From Start to Finish: Your Regular Dental Cleaning

February 15, 2021

Filed under: Blog — Tags: , , — southlakedental @ 10:03 am

We’ve all had a dental cleaning done before (and if not, you’re way overdue to see a dentist) but do you really know what they’re doing while you’re in that chair? There are several components and steps that go into a dental cleaning, and we’re breaking down the entire process from start to finish.

Before we dive in, it’s important to be aware that it is totally normal if your dentist probably doesn’t actually perform your dental cleaning. This is where our amazing dental hygienists shine! Our hygienists are trained specifically to perform cleanings and are great at what they do.

1. Dental Exam

Your dental cleaning will begin with an exam of your entire mouth and all of your teeth. This is the part when your dental hygienist uses a tiny mirror to examine your teeth and gums. What he or she is really doing is looking for signs of gingivitis. If your teeth and gums look healthy, your hygienist will proceed to the next step. If your gums are inflamed or swollen, they may call in your dentist for a second look. 

2. Plaque and Tartar Removal 

Next, comes the removal of plaque and tartar. This is an essential step of a dental cleaning and leaves your teeth feeling squeaky clean. Again, your hygienist will use the same mirror and a scalar to rid the gum line of plaque and tartar. The scalar makes a scraping sound as it is used to scrape away all the bad stuff and can cause a bit of soreness if you have a lot of plaque and tartar on your teeth. However, this step should be a breeze if you brush and floss twice daily!

3. Clean and Polish

During this step your hygienist uses a gritty toothpaste, sometimes mint or bubble gum flavored, and a special electric toothbrush to polish the surfaces of your teeth. But don’t let the sound of the brush frighten you, this part is painless ( it might even tickle a little). Keep in mind that this kind of cleaning is safe to do once or twice a year but is too harsh to be done more often than that and should only be done by professionals in a dental office. 

4. Floss

The fourth step to a thorough dental cleaning is flossing. Dental hygienists are expert flossers and will be sure to remove anything that might have been missed during the plaque and tartar removal step. If you notice that your gums bleed during this step, it’s likely a sign that you should start flossing more often at home.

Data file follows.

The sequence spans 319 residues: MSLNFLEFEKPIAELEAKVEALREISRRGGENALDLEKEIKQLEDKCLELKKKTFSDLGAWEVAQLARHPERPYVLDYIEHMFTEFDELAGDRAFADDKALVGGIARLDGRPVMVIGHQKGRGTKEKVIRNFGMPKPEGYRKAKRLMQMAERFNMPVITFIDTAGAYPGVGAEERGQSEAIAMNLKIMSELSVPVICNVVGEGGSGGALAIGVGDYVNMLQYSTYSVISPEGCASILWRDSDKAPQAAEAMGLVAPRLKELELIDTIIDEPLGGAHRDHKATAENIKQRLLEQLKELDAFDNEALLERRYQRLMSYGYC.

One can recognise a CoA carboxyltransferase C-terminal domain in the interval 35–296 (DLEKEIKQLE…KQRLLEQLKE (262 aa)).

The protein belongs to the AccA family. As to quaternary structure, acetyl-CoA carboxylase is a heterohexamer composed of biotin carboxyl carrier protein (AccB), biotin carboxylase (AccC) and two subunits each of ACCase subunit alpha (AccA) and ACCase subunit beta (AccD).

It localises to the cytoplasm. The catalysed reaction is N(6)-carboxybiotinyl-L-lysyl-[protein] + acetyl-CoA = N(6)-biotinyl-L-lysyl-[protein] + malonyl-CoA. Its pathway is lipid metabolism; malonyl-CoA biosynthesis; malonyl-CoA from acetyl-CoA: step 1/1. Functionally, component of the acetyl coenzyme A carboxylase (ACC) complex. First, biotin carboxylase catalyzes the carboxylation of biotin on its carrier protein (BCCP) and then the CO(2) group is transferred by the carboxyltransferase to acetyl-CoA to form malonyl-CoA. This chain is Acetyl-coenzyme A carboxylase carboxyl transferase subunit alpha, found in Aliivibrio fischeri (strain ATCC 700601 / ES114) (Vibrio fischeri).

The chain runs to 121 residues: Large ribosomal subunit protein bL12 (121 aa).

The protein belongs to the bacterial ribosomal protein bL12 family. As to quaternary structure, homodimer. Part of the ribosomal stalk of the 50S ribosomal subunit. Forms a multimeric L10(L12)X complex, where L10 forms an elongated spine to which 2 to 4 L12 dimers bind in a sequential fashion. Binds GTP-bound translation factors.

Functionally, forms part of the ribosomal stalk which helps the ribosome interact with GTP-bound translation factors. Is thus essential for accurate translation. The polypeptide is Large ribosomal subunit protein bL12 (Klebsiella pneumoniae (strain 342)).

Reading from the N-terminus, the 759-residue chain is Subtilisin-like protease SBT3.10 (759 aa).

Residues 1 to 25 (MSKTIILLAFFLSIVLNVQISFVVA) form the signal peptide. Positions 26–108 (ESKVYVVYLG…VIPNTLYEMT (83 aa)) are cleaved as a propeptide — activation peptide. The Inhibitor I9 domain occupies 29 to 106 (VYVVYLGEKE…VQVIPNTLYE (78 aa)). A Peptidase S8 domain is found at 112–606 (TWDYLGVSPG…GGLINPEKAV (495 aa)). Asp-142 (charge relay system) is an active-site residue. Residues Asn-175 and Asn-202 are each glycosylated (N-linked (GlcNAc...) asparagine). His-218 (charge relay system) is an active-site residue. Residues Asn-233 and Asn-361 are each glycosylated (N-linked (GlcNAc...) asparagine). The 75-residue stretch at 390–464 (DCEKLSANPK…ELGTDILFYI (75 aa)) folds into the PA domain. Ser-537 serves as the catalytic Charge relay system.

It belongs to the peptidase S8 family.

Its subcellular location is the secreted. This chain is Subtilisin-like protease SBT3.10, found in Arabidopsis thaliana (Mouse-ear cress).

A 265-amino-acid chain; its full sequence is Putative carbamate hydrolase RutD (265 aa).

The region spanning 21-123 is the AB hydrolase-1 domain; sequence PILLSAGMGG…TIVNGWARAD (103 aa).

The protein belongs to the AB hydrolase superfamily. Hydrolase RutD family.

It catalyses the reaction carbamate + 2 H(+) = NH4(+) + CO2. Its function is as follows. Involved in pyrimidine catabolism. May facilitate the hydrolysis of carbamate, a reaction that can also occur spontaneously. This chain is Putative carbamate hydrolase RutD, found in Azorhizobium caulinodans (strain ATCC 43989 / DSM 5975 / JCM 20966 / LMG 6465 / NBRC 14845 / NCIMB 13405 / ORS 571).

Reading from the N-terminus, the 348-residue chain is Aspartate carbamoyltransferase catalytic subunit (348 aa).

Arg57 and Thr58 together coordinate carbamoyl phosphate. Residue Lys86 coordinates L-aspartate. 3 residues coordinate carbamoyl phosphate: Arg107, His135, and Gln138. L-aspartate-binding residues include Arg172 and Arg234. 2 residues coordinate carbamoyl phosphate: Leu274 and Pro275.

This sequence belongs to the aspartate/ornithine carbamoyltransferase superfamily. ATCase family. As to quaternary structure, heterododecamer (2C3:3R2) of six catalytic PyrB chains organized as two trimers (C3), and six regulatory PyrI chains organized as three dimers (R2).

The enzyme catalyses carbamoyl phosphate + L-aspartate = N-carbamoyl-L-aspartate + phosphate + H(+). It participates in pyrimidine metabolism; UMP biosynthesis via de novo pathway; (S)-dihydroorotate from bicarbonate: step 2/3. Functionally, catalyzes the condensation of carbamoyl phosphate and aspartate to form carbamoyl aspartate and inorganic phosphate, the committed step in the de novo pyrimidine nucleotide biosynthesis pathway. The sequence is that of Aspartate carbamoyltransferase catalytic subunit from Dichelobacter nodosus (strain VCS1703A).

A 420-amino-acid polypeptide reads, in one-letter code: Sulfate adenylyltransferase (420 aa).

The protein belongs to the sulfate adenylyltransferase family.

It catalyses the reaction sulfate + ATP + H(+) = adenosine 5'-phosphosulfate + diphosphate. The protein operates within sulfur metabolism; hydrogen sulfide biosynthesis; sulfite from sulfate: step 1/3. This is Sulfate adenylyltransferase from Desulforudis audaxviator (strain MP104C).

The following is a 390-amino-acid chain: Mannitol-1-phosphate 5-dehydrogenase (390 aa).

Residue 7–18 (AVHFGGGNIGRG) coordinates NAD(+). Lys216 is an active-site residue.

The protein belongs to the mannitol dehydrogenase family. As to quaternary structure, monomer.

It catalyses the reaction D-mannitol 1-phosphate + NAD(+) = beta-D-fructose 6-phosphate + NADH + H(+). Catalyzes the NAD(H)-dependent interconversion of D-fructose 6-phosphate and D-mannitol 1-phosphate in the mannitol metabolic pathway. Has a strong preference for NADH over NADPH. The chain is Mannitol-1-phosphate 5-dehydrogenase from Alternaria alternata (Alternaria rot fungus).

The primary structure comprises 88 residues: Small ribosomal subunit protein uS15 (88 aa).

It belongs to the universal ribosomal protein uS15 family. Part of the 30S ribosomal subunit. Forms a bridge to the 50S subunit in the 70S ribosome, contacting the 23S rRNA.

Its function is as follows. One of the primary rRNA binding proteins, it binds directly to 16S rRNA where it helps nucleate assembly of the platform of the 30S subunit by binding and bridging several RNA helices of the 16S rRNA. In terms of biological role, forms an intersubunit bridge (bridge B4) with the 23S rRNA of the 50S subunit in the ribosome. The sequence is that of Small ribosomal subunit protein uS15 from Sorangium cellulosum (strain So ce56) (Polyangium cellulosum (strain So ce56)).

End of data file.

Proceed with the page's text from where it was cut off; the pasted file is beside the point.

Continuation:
5. Rinse 

This is the final step of your cleaning. Your hygienist will give your mouth a thorough rinse to rid of any toothpaste or debris leaving your mouth feeling extra clean and fresh.

Now that you know the steps of a dental cleaning, we hope you feel prepared for your next visit. Missed your last cleaning? You can easily set up an appointment on our website

Are Dental Sealants Right for You?

August 15, 2017

Filed under: Blog,Dental Health — Tags: , , — southlakedental @ 3:58 pm

During one of your cleanings, your dentist or hygienist might suggest that you get dental sealants. Sealants are also commonly recommended for children as their permanent molars grow in. Have you wondered what sealants are? And if your dental insurance doesn’t cover them, do you want to know if paying for them out of pocket is worth it? Read on for valuable information you should know.

What Are Dental Sealants?

Sealants are a type of liquid filling material that go into the grooves on the biting surfaces of the molars. Because many people have deep pits and grooves in their molars, sealants can prevent bacteria from getting into these deep grooves where they can multiply and cause dental decay. For children, sealants are usually put on as the permanent molars erupt, preventing decay from occuring in the first place. For adults, they’re generally offered only to those with deep pits.

What Is the Procedure Like?

You won’t need any type of anesthetic if you have sealants placed. It’s a quick and non-invasive procedure. First, your hygienist or dentist will clean out the grooves of your teeth by spraying them with water and air. Then, they’ll apply an etching material, which prepares the surface for the filling material. A small amount of material is dripped onto the tooth, and it’s cured with an ultraviolet. The procedure is repeated for each molar being treated. Throughout the procedure, you’ll have a suction straw and cotton rolls in your mouth to keep saliva from contaminating the area.

Will Dental Insurance Cover Dental Sealants?

Many dental insurance carriers will cover the procedure for children under a certain age. They might or might not cover it for adults. Even if yours doesn’t, however, paying for sealants is often less expensive than paying your copay for fillings, root canals, and crowns that might become necessary if you were to develop decay. In addition, sealants are much less invasive than fillings and maintain the integrity of the tooth.

If you have questions about any procedure your dentist recommends, including dental sealants, don’t be afraid to ask! You can ask during your appointment or call us later with any questions.